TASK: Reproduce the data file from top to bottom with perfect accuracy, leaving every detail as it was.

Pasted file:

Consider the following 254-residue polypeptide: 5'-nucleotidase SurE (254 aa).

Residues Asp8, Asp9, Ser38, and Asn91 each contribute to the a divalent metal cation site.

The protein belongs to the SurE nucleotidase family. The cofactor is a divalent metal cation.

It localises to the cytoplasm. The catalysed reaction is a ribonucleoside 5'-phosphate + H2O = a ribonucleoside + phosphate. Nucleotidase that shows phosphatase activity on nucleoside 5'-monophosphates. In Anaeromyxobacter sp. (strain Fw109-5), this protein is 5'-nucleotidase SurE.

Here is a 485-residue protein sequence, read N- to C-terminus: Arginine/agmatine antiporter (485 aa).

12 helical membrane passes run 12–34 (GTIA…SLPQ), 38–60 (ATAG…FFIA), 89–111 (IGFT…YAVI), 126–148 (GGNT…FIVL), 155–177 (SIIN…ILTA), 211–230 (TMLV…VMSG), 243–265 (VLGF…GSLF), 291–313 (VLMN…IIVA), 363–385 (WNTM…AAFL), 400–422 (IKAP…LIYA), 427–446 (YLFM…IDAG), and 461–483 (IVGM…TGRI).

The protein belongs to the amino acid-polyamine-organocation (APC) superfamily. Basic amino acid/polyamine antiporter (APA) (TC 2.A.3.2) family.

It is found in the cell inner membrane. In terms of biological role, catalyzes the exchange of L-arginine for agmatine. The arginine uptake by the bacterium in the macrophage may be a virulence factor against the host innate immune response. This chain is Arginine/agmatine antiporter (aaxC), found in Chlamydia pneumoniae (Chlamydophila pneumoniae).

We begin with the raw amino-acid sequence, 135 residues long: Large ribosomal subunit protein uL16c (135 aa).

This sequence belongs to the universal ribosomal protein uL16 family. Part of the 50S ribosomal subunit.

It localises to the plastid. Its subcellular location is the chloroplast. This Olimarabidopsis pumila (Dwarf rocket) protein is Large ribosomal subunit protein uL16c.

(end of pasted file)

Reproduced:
Consider the following 254-residue polypeptide: 5'-nucleotidase SurE (254 aa).

Residues Asp8, Asp9, Ser38, and Asn91 each contribute to the a divalent metal cation site.

The protein belongs to the SurE nucleotidase family. The cofactor is a divalent metal cation.

It localises to the cytoplasm. The catalysed reaction is a ribonucleoside 5'-phosphate + H2O = a ribonucleoside + phosphate. Nucleotidase that shows phosphatase activity on nucleoside 5'-monophosphates. In Anaeromyxobacter sp. (strain Fw109-5), this protein is 5'-nucleotidase SurE.

Here is a 485-residue protein sequence, read N- to C-terminus: Arginine/agmatine antiporter (485 aa).

12 helical membrane passes run 12–34 (GTIA…SLPQ), 38–60 (ATAG…FFIA), 89–111 (IGFT…YAVI), 126–148 (GGNT…FIVL), 155–177 (SIIN…ILTA), 211–230 (TMLV…VMSG), 243–265 (VLGF…GSLF), 291–313 (VLMN…IIVA), 363–385 (WNTM…AAFL), 400–422 (IKAP…LIYA), 427–446 (YLFM…IDAG), and 461–483 (IVGM…TGRI).

The protein belongs to the amino acid-polyamine-organocation (APC) superfamily. Basic amino acid/polyamine antiporter (APA) (TC 2.A.3.2) family.

It is found in the cell inner membrane. In terms of biological role, catalyzes the exchange of L-arginine for agmatine. The arginine uptake by the bacterium in the macrophage may be a virulence factor against the host innate immune response. This chain is Arginine/agmatine antiporter (aaxC), found in Chlamydia pneumoniae (Chlamydophila pneumoniae).

We begin with the raw amino-acid sequence, 135 residues long: Large ribosomal subunit protein uL16c (135 aa).

This sequence belongs to the universal ribosomal protein uL16 family. Part of the 50S ribosomal subunit.

It localises to the plastid. Its subcellular location is the chloroplast. This Olimarabidopsis pumila (Dwarf rocket) protein is Large ribosomal subunit protein uL16c.